If there was one sure thing on the 2012 Olympic gymnastics squad, it was supposed to be McKayla Maroney.
Gabby Douglas was the first-place finisher at the Olympic Trials, but she hadn't made much of a mark in international competition heading into the Olympics, so there was some concern over her ability to compete in the individual events.
Jordyn Wieber was the reigning all-around world champion coming into the 2012 Games, but she struggled to compete with Douglas at the trials, so who knew how she'd fare against the best gymnasts Russia and China would present?
But then there was Maroney, the master of the vault, the U.S. asset that no other nation could compete with.
Or so we thought.
Maroney certainly didn't flop at the Olympics. No one would dare say that during a year when the women's team won the all-around team gold medal, especially because Maroney's unique skill set doubtlessly played a substantial part in that first-place finish.
But the individual event in which she was supposed to be a shoo-in for the gold—the vault—ended up being a big old disappointment.
In the one second it took Maroney to slip on her landing on her second vault, her chances of winning the gold were gone. After she earned a whopping 15.866 on her first attempt, she was all but guaranteed to place first, barring a complete and utter disaster on her second attempt.
And against all odds, a complete and utter disaster was what happened.
She slipped and scored a 14.3 on the attempt and the gold went to Romania's Sandra Izbasa.
McKayla Maroney doesn't slip. She doesn't make mistakes—not ever, but especially not on the world's biggest stage. She finished first on the apparatus at the 2011 World Championships, and at the 2011 Visa Championships, and at the 2012 City of Jesolo Trophy and, of course, at the Olympic Trials.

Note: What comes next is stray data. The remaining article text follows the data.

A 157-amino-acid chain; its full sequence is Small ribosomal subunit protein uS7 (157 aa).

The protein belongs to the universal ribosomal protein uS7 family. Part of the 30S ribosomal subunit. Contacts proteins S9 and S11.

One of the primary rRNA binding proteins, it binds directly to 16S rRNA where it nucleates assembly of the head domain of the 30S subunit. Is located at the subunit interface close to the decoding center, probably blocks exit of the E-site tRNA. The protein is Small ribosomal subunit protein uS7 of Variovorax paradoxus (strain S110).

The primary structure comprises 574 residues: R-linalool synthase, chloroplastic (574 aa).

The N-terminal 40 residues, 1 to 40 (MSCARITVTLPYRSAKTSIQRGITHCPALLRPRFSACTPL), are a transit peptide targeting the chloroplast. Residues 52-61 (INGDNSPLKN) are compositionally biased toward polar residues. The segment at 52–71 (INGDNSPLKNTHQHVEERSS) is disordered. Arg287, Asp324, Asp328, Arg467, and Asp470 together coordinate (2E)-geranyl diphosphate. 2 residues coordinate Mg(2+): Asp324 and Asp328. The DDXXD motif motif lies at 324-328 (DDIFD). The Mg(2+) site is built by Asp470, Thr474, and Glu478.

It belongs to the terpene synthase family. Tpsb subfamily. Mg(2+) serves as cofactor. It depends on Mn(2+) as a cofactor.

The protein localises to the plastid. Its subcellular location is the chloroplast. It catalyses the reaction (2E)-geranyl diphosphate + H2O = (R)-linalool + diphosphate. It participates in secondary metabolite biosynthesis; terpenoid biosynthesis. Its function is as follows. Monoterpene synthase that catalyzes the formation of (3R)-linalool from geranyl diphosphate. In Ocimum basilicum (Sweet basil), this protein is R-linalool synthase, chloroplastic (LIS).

And now, somehow, there's a big "2" next to her name from this summer's Games.
A silver medal is no small feat, but it's unlikely Maroney will see it that way when she's spent her whole career working toward a gold.
The timing of the Olympics was bad for Maroney. In mid-June, she fell during warmups at the Visa Championships and suffered a concussion and a nasal fracture, according to Yahoo!. She fractured her right big toe before competing in the team competition in London, per the OC Register.
Maybe the injuries got into her head; maybe they affected her preparation for the Games more than she let on.
But whatever the case, Maroney can't end her Olympic career with a silver medal in her premiere event. She needs to give it another shot in Rio in four years—when, hopefully, she won't be riddled by injury and uncertainty in the months leading up to the Games.
Mistakes like the one Maroney made on her second vault don't happen every day. For a competitor of her pedigree, they likely happen once in a lifetime.
Maroney owes it to herself to give it one more shot—when she's completely healthy—so she can finally earn the gold she deserves.